Donald Trump may not have a realistic shot at becoming president, but his Republican opponents could learn a thing or two from his candor and message of "nationalism … (and) the willingness to embrace Middle America," Weekly Standard Editor Bill Kristol said Monday on MSNBC’s "Morning Joe," according to Mediaite.
Kristol said he wouldn’t be surprised if Trump won the first debate.
In the current issue of The Weekly Standard,
Kristol devotes his column to Trump’s candidacy, pointing out what "Trump understands" that perhaps the rest of the vast GOP field does not:
Trump understands that Americans aspire to greatness, he says. Trump understands that Americans like winning.
"Trump is aware the public believes international politics is more zero-sum than globalist elites like to think," said Kristol, who quotes the billionaire real estate developer who said "our enemies are getting stronger and stronger, by the way, and we as a country are getting weaker."
Trump, Kristol points out, "is pro-tough trade negotiations, he’s pro-China-bashing, and he’s pro-military."
"I will find within our military," Trump promised voters. "I will find the General Patton or I will find General MacArthur, I will find the right guy. I will find the guy that’s going to take that military and make it really work. Nobody, nobody will be pushing us around."
Trump also understands that Obamacare "must be repealed and replaced. It’s not clear most of the rest of the field does," Kristol opines.
Trump is well aware that he’s at a "major disadvantage" having never been elected to office, so instead he puts politicians in his crosshairs, a move Kristol suggests is a savvy one.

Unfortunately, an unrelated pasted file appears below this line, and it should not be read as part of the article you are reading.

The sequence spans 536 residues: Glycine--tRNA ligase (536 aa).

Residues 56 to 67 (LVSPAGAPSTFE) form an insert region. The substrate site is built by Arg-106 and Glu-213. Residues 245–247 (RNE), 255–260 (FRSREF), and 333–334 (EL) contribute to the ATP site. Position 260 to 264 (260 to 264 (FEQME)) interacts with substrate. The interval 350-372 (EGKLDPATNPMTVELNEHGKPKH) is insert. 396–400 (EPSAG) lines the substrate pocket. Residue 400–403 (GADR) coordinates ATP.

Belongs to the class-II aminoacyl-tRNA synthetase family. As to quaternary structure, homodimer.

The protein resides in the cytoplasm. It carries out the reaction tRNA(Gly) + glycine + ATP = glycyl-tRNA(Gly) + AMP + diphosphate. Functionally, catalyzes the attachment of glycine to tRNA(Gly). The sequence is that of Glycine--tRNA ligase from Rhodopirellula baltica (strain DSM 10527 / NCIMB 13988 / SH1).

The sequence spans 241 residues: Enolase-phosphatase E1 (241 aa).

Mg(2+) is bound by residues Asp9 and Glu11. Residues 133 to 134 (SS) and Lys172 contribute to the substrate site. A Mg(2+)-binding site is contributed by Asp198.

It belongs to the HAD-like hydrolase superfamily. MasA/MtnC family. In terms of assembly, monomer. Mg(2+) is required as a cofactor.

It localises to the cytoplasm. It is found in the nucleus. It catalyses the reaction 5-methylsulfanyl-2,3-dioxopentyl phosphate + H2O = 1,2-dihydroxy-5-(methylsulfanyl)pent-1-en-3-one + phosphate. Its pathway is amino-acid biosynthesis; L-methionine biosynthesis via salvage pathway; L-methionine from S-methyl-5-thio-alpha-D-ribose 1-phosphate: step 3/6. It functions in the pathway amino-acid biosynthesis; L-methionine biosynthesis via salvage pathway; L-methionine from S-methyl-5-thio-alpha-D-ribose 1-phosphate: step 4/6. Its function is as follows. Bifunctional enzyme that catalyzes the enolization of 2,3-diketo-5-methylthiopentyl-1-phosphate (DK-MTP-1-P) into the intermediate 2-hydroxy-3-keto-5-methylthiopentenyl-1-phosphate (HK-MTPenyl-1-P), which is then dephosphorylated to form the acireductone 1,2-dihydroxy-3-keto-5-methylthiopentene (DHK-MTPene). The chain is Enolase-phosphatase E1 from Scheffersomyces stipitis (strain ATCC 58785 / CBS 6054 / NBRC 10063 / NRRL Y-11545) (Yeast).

"I’ve watched the politicians. I’ve dealt with them all my life," Trump said. "If you can’t make a good deal with a politician, then there’s something wrong with you. You’re certainly not very good. And that’s what we have representing us. They will never make America great again."
Trump, according to Kristol, "understands that Americans have deep doubts about the competence and probity of our political class. It’s not clear most of the rest of the field does."
Trump understands that Republican primary voters don’t want a candidate afraid to take on Obama and his bad decisions, including the swap of Army Sgt. Bowe Bergdahl, who has been charged with desertion, for "five killer terrorists."
"We get a traitor, a no-good traitor, and they get the five people that they wanted for years, and those people are now back on the battlefield trying to kill us," Kristol quotes Trump.
"Trump understands that it’s OK to say something the media elite will shake their collective head at," writes Kristol. "It’s not clear most of the rest of the field does."
He recalls that in 1992, when "oddball and egomaniac" Ross Perot ran for president as an independent, his candidacy was mocked by President George H.W. Bush, something that may have cost him re-election, according to Kristol.
The outcome may have been different had Bush adopted "the attitude that there are things to be learned from smart oddballs and eccentric egomaniacs who have a feel for public opinion," he says.
Like Perot, primary voters who cast their ballots for Trump would be "up for grabs" in the general election.
"A little touch of Trump in the rhetoric, the attitude, the bearing of the other Republican candidates could go a long way toward making this election more like 1980 than 1992," Kristol writes.
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